(Forgotten) Landscape of Imperial War Memories in a Colonial City: Hong Kong's Cenotaph and Beyond (1920s–1960s)

Research output: Journal article publicationJournal articleAcademic researchpeer-review


This research investigates the spatial landscape of Hong Kong's earliest imperial war monument, the Cenotaph, from the city's early colonial past to the 1960s. Hong Kong's Cenotaph, which is an almost exact replica of London's Whitehall Cenotaph, reveals how the British Empire established its imperial visual network in its colonies in the early 20th century. However, the prewar visual representation of the royal authorities through the statues of royal members in the colony's central square was replaced by politically neutral designs for civic use after the end of WWII. Through the exploration of the change of meaning of this monumental space in relation to its neighboring environment, I argue that the end of WWII, the social upheavals in the 1960s and the consequent “depoliticization” of British colonial rule have transformed the early war commemorative artefacts in Hong Kong, marginalizing them in the city's major narrative.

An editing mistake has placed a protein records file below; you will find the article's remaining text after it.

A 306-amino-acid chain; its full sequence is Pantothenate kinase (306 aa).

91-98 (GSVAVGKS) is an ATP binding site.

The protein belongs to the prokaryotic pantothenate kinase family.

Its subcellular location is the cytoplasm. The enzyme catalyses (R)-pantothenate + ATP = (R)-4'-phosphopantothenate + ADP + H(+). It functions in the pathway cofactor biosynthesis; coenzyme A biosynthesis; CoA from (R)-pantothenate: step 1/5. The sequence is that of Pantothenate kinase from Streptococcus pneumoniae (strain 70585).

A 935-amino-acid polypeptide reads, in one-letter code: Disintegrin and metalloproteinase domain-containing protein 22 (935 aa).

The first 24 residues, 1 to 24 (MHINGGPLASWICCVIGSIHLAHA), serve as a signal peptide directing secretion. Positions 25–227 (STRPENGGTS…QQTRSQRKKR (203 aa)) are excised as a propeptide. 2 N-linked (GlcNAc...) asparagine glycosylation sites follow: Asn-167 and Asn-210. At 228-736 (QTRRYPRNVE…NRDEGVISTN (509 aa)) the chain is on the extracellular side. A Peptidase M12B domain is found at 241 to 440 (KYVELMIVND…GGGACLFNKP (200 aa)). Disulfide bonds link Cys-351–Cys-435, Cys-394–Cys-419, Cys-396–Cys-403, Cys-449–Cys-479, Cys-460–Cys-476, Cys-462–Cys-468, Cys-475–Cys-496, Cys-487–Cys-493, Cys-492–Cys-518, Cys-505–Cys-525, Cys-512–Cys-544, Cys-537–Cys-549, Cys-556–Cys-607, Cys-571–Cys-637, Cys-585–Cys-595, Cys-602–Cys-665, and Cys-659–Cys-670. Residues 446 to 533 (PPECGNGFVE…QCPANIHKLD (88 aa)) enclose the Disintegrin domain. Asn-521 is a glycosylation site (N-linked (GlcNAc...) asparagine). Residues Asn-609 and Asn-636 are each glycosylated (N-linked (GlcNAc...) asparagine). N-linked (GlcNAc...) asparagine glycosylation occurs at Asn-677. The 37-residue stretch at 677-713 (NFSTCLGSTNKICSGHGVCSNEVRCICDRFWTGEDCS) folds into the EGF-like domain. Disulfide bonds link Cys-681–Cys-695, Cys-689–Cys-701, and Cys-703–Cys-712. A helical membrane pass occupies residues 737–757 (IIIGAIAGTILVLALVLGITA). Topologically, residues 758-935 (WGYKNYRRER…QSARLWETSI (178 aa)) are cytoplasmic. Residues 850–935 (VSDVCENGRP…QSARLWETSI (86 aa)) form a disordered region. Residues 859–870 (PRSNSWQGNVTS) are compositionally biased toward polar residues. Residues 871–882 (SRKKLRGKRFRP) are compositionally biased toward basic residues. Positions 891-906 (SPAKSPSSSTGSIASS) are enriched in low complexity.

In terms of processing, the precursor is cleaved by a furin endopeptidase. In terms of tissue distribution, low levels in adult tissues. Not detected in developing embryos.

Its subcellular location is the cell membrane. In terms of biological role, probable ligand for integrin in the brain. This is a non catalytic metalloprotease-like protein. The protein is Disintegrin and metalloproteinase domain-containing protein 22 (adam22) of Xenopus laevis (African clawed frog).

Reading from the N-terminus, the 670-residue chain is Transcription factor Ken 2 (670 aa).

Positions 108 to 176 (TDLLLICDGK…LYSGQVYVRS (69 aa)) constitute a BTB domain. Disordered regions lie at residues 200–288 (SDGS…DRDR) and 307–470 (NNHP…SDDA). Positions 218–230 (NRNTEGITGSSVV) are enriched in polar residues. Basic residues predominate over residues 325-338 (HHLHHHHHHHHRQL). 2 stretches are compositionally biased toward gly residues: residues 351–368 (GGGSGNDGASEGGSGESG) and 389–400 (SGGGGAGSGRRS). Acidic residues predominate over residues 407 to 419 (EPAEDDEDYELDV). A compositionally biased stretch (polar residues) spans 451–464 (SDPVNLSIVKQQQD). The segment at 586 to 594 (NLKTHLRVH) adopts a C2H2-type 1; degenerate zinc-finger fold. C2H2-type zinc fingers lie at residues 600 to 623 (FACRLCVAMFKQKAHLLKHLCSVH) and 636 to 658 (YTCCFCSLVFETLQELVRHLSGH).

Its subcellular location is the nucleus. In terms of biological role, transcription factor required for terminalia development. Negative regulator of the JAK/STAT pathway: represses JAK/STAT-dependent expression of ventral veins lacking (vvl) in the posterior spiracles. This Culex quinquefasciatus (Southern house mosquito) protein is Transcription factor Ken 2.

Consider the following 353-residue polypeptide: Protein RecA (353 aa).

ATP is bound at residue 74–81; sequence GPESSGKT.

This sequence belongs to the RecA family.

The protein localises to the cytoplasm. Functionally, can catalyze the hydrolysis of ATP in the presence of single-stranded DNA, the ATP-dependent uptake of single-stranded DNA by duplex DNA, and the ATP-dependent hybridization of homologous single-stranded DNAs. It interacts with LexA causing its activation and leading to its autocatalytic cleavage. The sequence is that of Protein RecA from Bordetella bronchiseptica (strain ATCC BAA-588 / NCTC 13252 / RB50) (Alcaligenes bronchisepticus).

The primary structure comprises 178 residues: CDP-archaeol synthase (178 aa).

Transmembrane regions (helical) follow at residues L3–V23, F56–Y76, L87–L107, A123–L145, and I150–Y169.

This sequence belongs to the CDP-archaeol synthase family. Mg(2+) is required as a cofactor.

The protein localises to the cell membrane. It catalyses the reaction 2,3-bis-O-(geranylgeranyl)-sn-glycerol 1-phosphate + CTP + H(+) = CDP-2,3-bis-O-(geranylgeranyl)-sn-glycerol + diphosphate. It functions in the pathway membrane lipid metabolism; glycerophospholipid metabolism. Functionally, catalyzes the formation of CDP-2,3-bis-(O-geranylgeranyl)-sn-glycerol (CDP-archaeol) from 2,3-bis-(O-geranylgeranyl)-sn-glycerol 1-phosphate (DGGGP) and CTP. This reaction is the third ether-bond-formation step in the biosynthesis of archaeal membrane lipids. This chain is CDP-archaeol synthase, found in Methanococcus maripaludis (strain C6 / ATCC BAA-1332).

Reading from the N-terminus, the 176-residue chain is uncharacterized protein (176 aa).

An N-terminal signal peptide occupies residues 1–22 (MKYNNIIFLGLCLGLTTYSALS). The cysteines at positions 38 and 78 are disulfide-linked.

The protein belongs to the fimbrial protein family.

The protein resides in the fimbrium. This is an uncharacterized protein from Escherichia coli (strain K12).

Original languageEnglish
Pages (from-to)93-118
Number of pages26
JournalChinese Historical Review
Issue number2
Publication statusPublished - 2020


  • 1967 riots
  • British colonial rule
  • Cenotaph
  • Hong Kong
  • Remembrance Sunday
  • Statue Square
  • war monument
  • World War II

ASJC Scopus subject areas

  • Cultural Studies
  • History

Cite this